Darpa wants a real C-3PO to translate for troops Over There

Shocking admission: I’ve never seen a Star Wars movie. Well, that’s not entirely true: I did see Episode One and Episode Three, but I’m pretty sure those don’t really count. (I liked the song “Duel of the Fates,” though, and the one that played when Anakin fought the other guy in the lava or whatever.) I bring this up because this story is about C3PO, the friendly robot that I’m only familiar with because, well, I’m pretty sure everyone has heard of R2D2 and C3PO, including myself. The scoop: Darpa, made famous by Metal Gear Solid, wants to commission a C3PO-like software/device that’s able to translate 20 languages on the fly, identify specific speakers, and whatnot. It’d be useful for our troops in foreign lands, obviously.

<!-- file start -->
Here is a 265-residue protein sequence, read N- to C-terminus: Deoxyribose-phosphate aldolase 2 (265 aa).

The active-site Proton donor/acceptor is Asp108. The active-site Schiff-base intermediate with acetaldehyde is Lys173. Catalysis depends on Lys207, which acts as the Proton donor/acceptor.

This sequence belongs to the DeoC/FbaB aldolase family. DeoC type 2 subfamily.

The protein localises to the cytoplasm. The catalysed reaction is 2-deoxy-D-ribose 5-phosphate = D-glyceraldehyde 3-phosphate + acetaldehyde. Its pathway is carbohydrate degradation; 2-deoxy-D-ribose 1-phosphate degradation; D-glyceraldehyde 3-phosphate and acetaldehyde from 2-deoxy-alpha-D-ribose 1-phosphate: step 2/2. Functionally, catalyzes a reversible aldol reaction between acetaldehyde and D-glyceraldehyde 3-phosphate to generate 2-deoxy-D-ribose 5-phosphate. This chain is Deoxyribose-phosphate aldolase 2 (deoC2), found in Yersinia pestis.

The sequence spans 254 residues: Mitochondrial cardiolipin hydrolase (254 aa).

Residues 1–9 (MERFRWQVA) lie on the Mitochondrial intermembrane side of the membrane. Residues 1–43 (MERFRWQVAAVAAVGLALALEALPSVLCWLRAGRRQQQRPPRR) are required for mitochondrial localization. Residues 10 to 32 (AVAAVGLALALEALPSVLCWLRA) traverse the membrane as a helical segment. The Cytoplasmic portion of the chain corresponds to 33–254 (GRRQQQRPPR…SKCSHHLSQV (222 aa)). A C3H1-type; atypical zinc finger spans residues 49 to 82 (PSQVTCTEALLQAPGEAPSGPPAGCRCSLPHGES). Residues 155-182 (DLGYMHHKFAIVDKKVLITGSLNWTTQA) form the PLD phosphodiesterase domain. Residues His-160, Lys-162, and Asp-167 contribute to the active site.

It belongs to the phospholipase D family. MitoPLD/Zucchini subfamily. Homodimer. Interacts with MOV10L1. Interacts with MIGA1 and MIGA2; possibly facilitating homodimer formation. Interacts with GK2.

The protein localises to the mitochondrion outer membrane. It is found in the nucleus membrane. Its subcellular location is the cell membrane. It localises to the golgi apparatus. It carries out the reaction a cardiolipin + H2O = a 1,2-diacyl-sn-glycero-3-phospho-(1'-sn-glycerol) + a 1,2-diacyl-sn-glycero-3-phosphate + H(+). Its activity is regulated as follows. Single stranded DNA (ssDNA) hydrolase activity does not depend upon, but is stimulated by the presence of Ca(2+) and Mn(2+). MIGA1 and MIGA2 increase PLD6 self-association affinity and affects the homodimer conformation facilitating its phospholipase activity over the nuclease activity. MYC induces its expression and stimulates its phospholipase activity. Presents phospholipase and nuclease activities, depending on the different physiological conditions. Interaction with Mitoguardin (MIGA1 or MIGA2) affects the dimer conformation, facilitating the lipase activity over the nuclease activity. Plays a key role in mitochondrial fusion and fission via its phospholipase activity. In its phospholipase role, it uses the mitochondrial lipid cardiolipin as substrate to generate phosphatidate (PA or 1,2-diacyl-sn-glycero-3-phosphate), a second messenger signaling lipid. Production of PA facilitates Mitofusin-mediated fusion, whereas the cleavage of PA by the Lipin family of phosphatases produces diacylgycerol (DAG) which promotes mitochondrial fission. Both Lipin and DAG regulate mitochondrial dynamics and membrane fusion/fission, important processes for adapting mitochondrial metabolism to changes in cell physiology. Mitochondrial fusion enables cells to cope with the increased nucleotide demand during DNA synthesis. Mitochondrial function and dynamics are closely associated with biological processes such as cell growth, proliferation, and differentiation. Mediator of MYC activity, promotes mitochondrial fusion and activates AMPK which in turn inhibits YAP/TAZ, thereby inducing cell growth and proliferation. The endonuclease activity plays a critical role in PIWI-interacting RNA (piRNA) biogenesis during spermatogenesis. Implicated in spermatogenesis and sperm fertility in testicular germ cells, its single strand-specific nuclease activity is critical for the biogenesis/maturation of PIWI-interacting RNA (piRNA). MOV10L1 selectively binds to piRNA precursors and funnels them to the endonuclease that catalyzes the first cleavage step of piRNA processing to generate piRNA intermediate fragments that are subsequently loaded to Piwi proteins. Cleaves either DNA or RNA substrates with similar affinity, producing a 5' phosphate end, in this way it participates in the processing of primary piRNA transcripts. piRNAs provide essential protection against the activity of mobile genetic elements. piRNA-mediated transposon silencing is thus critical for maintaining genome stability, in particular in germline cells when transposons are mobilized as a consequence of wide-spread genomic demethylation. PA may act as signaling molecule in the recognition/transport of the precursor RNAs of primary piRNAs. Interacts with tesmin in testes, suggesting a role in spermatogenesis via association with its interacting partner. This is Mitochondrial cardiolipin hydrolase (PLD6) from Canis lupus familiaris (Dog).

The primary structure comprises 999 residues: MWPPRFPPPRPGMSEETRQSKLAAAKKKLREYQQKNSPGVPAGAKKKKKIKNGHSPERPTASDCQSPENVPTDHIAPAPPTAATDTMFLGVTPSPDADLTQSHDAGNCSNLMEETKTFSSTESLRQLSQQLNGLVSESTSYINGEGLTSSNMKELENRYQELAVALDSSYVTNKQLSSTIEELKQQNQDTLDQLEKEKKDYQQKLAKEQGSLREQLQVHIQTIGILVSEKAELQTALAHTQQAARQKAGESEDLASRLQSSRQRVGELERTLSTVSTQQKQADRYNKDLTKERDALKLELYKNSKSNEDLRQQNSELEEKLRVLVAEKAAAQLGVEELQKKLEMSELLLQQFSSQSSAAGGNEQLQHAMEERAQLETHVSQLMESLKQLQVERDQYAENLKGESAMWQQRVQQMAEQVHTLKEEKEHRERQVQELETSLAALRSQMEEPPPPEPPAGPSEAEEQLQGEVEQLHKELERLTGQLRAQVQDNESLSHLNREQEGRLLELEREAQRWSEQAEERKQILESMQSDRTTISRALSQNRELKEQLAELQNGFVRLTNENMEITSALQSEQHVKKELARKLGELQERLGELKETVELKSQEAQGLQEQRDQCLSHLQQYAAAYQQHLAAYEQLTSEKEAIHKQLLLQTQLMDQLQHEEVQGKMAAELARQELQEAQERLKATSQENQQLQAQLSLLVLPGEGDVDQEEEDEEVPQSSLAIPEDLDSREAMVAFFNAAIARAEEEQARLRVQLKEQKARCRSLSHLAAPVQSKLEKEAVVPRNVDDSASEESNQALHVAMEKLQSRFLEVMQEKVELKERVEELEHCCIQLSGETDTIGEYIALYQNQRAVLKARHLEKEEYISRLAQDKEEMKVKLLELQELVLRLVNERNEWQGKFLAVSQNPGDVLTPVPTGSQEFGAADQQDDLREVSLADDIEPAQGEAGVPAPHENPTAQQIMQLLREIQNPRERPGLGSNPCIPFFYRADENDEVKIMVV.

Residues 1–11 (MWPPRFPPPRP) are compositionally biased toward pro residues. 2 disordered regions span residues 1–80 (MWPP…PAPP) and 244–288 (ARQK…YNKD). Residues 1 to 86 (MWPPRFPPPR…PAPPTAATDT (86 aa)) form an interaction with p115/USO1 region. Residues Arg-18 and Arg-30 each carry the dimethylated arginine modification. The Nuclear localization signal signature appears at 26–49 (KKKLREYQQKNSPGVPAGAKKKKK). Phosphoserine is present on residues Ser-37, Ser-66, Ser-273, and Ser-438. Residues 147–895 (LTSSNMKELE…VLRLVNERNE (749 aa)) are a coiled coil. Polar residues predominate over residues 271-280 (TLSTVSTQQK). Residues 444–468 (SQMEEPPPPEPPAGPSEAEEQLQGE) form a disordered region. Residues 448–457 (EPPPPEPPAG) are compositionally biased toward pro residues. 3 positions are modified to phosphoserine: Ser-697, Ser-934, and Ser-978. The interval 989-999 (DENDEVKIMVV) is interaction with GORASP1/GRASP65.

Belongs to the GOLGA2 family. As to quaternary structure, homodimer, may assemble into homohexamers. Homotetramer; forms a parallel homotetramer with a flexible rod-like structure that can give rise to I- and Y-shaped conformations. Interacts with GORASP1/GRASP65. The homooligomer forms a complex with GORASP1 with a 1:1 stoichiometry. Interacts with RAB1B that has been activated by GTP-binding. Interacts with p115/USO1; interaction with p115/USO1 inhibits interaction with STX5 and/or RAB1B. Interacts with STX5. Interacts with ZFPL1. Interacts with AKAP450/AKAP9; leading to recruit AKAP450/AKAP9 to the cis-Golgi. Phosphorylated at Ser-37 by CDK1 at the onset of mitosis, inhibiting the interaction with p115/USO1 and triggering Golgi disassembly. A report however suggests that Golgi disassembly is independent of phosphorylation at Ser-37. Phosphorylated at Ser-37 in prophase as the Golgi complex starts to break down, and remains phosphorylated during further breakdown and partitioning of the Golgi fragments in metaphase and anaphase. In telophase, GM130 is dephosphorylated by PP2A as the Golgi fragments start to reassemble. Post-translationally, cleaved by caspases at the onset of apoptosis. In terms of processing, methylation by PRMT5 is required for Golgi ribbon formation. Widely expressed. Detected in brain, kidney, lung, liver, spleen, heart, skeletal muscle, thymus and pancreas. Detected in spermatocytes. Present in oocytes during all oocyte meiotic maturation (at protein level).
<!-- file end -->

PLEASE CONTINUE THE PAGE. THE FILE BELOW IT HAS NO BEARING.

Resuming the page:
It’s called Robust Automatic Translation of Speech, or RATS, which is silly. In theory, it’d be able to translate from any of 20 languages into sweet, sweet English. It would certainly save the government money—good news for all you fiscal conservatives. The Pentagon’s human translator budget is currently $1 billion. It makes me wonder: do they (or any other company for that matter) need guys in Brazil? The only time I use the Portuguese I learned in college is during UFC post-fight interviews. This is probably something I should investigate on my own time.

Anyhow, the first languages Darpa wants the system to be compatible with are Arabic, Farsi, and Pashto, spoken in Iraq (and elsewhere, of course), Iran, and Afghanistan. It should be able to translate words and phrases heard among 1,000 speakers. That’s a key point: being able to distinguish Speaker A from Speaker B from Speaker Z.